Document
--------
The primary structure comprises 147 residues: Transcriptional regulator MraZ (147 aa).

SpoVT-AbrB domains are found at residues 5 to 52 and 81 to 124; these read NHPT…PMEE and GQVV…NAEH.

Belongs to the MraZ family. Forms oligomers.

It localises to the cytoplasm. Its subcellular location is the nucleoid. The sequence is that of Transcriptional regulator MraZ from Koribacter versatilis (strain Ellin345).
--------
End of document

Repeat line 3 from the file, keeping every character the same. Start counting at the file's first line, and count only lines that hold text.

Belongs to the MraZ family. Forms oligomers.